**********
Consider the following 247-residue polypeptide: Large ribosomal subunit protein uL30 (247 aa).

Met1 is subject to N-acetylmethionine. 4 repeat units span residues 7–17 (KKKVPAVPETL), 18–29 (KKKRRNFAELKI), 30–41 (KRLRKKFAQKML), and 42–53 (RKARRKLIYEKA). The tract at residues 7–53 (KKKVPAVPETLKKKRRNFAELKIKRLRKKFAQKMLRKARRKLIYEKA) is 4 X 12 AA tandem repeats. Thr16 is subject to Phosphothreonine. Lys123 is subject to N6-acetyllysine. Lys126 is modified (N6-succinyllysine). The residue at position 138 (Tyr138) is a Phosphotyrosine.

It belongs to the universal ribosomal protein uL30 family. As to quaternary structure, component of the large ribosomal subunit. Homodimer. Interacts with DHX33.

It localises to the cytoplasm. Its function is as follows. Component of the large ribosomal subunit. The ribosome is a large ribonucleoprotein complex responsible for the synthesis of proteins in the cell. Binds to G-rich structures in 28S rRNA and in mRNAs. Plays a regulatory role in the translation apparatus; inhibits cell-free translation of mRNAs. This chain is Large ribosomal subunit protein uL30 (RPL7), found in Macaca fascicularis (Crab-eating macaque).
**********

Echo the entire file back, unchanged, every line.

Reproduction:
Consider the following 247-residue polypeptide: Large ribosomal subunit protein uL30 (247 aa).

Met1 is subject to N-acetylmethionine. 4 repeat units span residues 7–17 (KKKVPAVPETL), 18–29 (KKKRRNFAELKI), 30–41 (KRLRKKFAQKML), and 42–53 (RKARRKLIYEKA). The tract at residues 7–53 (KKKVPAVPETLKKKRRNFAELKIKRLRKKFAQKMLRKARRKLIYEKA) is 4 X 12 AA tandem repeats. Thr16 is subject to Phosphothreonine. Lys123 is subject to N6-acetyllysine. Lys126 is modified (N6-succinyllysine). The residue at position 138 (Tyr138) is a Phosphotyrosine.

It belongs to the universal ribosomal protein uL30 family. As to quaternary structure, component of the large ribosomal subunit. Homodimer. Interacts with DHX33.

It localises to the cytoplasm. Its function is as follows. Component of the large ribosomal subunit. The ribosome is a large ribonucleoprotein complex responsible for the synthesis of proteins in the cell. Binds to G-rich structures in 28S rRNA and in mRNAs. Plays a regulatory role in the translation apparatus; inhibits cell-free translation of mRNAs. This chain is Large ribosomal subunit protein uL30 (RPL7), found in Macaca fascicularis (Crab-eating macaque).